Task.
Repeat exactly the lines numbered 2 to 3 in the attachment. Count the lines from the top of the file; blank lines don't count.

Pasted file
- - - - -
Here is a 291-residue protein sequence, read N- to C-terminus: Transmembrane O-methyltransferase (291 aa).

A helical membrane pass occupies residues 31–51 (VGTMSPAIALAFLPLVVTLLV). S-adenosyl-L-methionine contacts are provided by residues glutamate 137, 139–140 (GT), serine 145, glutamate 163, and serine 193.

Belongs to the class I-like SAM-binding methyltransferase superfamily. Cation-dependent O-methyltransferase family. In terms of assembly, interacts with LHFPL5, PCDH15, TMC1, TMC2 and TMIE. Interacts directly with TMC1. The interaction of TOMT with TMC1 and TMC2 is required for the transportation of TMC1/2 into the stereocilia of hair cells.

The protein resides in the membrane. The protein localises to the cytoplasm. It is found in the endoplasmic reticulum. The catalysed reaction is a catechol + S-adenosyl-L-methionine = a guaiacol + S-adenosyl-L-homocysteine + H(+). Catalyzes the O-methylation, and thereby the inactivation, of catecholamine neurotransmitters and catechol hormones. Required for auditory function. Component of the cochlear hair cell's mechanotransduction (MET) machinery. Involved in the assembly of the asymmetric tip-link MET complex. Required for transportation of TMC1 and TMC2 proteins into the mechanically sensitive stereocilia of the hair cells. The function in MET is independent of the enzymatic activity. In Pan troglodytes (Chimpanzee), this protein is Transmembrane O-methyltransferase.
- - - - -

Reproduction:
A helical membrane pass occupies residues 31–51 (VGTMSPAIALAFLPLVVTLLV). S-adenosyl-L-methionine contacts are provided by residues glutamate 137, 139–140 (GT), serine 145, glutamate 163, and serine 193.

Belongs to the class I-like SAM-binding methyltransferase superfamily. Cation-dependent O-methyltransferase family. In terms of assembly, interacts with LHFPL5, PCDH15, TMC1, TMC2 and TMIE. Interacts directly with TMC1. The interaction of TOMT with TMC1 and TMC2 is required for the transportation of TMC1/2 into the stereocilia of hair cells.